Make an Altar of Earth and Sacrifice on It

20: 22-26

    DIG: How does 20:23 compare with 20:3-4? What can the one true God do that metal gods cannot? How will this come back to haunt the Israelites (see Gr - The Israelite's Sin of Idolatry)? Why only an altar of earth and not one of dressed stones? What does this say about the place where the LORD is worshiped?

    REFLECT: What distracts you from meeting God? What can you do about it?

    Then ADONAI said to Moses His servant: Tell the Israelites this: You have seen for yourself that I have spoken to you from heaven (20:22). God came down from heaven, His eternal dwelling place, to the top of Mount Sinai (19:20) in order to tell the Jewish people: Do not make any gods to be alongside Me; do not make for yourselves gods of silver or gods of gold (20:23). This statement was a reiteration of the first and second commandments. As a result, before giving the Torah, general principles were restated and elaborated on.

    From inside the cloud, ADONAI told Moses that the Israelites could either make an altar of earth or an altar of stones. Altars were for the purpose of sacrifice. There was no altar in the garden of Eden because God did not intend for them to break the Torah. An altar exists where sin flourishes and forgiveness is required. So it is not surprising that the same chapter that gave the Israelites specific instructions regarding the Torah also gave them specific instructions about an altar. It was an impossible standard and the LORD made provision for when the people broke them. The altar would be a foreshadowing of Messiah, who would pay the ultimate price for our sin.

    First the LORD said: Make an altar of earth for Me and sacrifice on it your burnt offerings and fellowship offerings, your sheep and goats and your cattle. The earth, which had been involved in the curse of sin, was to be renewed and glorified, not by sinful men, but by the glorious hand of God.403 He said: Whenever I cause My name to be honored, I will come to you and bless you (20:24). The purpose of burnt offerings (see Fe - the Burnt Offering) was to atone for sin, whereas the peace offerings (see Fg - The Peace Offering) gave the people an opportunity to enjoy communion with ADONAI.404

    Isra'el was not to erect an altar in any place it might choose, but only in every place that God would bring His name to remembrance.405 Throughout the book of Genesis, the patriarchs were allowed to build altars anywhere they wished. Where Abraham settled, he built an altar. Where Isaac settled he built an altar and where Jacob settled he built an altar. In fact, each patriarch built more than one altar in his various travels. That was not to be the case now with the Torah. The first place the LORD would choose after they entered the Promised Land was in the city of Shiloh, in the territory of the tribe of Ephraim. That would be a temporary place, because later in the days of King David, ADONAI would choose a new place, the city of Jerusalem. From that point on, Tziyon was the place chosen by God where He would be remembered and His altar would be built.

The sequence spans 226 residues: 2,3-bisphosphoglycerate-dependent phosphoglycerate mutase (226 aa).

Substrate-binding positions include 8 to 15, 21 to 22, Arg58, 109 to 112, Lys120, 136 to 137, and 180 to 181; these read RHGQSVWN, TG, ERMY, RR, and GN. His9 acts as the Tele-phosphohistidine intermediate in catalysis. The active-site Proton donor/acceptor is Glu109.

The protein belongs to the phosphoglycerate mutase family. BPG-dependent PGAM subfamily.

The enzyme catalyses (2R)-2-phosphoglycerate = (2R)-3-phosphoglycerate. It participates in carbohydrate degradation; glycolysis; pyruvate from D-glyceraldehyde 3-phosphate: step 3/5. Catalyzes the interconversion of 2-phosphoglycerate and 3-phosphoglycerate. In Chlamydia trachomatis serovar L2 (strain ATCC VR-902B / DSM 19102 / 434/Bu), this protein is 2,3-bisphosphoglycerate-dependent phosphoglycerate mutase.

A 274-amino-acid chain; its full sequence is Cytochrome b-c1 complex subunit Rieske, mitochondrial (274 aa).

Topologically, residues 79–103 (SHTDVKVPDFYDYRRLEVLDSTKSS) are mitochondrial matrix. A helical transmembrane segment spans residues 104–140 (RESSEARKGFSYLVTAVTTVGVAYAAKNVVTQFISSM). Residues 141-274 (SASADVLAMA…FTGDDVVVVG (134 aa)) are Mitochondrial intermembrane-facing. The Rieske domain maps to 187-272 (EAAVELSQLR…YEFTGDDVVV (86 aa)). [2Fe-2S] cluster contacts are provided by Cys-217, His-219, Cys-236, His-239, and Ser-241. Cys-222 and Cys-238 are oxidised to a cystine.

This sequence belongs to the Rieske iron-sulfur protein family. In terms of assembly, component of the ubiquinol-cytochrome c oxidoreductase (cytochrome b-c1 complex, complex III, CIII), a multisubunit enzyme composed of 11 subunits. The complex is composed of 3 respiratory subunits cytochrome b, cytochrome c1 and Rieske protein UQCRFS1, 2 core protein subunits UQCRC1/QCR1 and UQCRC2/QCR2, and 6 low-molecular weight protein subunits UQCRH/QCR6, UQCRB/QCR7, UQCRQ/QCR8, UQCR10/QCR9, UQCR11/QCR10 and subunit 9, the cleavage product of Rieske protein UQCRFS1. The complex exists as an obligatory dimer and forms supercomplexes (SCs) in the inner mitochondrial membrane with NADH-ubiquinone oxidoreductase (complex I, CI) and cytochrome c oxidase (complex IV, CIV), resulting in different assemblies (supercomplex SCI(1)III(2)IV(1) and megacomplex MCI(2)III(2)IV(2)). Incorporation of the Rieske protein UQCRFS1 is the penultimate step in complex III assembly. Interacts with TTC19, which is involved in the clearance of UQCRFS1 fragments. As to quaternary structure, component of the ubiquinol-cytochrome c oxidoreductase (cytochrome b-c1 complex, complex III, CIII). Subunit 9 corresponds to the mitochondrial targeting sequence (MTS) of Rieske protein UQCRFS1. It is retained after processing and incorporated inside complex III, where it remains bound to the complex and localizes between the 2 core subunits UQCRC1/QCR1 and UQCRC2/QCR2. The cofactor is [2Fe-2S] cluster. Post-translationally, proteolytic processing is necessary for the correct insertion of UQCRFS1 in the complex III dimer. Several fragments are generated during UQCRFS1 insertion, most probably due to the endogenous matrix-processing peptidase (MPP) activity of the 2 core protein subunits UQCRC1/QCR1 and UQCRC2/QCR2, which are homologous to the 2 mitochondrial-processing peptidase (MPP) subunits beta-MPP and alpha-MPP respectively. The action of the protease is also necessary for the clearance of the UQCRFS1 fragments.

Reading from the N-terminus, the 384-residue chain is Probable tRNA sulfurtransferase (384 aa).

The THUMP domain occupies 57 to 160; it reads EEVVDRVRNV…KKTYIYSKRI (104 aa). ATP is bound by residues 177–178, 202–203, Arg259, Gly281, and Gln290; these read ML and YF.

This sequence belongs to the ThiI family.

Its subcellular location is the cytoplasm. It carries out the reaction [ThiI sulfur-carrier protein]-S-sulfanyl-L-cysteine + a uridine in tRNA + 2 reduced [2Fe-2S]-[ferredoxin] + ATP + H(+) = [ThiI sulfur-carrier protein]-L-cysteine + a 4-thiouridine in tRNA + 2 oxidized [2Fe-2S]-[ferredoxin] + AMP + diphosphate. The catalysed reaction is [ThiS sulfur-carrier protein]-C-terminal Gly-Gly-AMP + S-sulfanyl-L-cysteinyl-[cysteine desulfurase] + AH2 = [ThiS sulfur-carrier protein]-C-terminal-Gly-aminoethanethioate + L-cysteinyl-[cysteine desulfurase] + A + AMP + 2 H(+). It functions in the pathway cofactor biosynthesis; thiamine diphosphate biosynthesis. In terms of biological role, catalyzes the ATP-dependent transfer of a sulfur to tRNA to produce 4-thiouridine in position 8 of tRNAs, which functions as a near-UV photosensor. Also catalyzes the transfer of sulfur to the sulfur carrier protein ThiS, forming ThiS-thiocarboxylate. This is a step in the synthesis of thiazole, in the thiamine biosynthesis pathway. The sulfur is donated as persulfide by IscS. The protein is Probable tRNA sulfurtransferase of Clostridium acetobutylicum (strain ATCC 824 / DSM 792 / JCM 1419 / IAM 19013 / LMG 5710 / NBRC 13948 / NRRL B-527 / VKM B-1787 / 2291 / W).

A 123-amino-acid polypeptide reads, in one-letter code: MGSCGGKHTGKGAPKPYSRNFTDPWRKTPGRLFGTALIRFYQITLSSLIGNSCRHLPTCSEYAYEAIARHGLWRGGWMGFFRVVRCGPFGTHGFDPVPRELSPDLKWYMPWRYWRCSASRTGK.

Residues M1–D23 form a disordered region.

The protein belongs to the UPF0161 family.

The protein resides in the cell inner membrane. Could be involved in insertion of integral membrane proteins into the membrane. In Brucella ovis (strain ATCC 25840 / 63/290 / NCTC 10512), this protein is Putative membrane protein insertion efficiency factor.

Secondly, God required a humble altar for sacrifice. He stressed: If you make an altar of stones for Me, do not build it with dressed stones, for you will defile it if you use a tool on it (20:25). The moment a tool was put to stones made for an altar, it was polluted. the LORD rejected it. The Canaanites and others made their alters with cut, finished stones. Alters with elaborate craftsmanship and elevated platforms with staircases were common in the worship of false gods.406 The Israelites were not to be like them, so as not to be tempted into making idols.

    God did not despise craftsmanship, as seen in the building of the Temple in Jerusalem. The fit of the hewn stones there is still marveled at today. But here, He wanted it natural, not marred by man’s works. The altar would be a place of faith, not works, once again pointing to Jesus Christ, a rock not cut by human hands (Daniel 2:34).

    But regardless, of weather they built an altar of earth or of stones, there was to be no sexual elements of their worship. Specifically, there were to be no steps associated with it, least the nakedness of the priest would be exposed. ADONAI said: Do not go up to My altar on steps, lest your nakedness be exposed on it (20:26). Later, when God allowed His people to build stepped altars (Leviticus 9:22; Ezekiel 43:17), Aaron and his descendents had already been instructed to wear linen underclothes (Exodus 28:42-43; Leviticus 6:10, 16:3-4; Ezekiel 44:17-18).407

    The Ten Commandments begin with prohibitions against polytheism and idolatry. There is only one God; no others are to be worshiped and no images are to be made of Him or of other gods. The Book of the Covenant also opens with these commandments. The point underscores monotheism and Israel’s faithfulness to God as the two most important teachings of the Torah. They are the core teachings of which the Jewish faith is based. Hear, Isra'el! ADONAI our God, ADONAI is One; and you are to love the LORD your God with all your heart, all your being and all your resources (Deuteronomy 6:4-5 CJB). The truth of this teaching is no less important for believers today than it was for Isra'el in the wilderness. When a certain lawyer came to Jesus, he asked Him: Teacher, which is the greatest commandment in the Torah? He answered saying: Love the LORD your God with all your heart and with all your soul and with all your mind (Matthew 22:36-37).408

 

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